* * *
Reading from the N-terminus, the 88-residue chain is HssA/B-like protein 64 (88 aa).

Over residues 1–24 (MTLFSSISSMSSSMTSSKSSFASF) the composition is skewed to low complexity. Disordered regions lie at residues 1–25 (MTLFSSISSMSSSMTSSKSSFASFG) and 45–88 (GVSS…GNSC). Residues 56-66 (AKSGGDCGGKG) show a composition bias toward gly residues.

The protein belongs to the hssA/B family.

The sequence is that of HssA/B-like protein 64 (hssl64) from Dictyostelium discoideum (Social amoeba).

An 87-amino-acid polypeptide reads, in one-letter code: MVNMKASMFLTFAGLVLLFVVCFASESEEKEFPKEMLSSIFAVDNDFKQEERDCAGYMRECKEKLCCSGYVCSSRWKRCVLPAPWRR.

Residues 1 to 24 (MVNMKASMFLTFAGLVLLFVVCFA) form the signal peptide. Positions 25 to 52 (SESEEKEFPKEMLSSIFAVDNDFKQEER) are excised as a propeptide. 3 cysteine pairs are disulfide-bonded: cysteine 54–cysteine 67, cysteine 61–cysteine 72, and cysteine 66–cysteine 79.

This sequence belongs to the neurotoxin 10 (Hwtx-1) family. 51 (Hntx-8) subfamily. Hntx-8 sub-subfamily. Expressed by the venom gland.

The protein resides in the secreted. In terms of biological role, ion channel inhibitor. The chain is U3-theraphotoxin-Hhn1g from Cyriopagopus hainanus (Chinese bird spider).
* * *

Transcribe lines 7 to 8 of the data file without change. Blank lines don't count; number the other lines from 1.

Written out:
This sequence belongs to the neurotoxin 10 (Hwtx-1) family. 51 (Hntx-8) subfamily. Hntx-8 sub-subfamily. Expressed by the venom gland.

The protein resides in the secreted. In terms of biological role, ion channel inhibitor. The chain is U3-theraphotoxin-Hhn1g from Cyriopagopus hainanus (Chinese bird spider).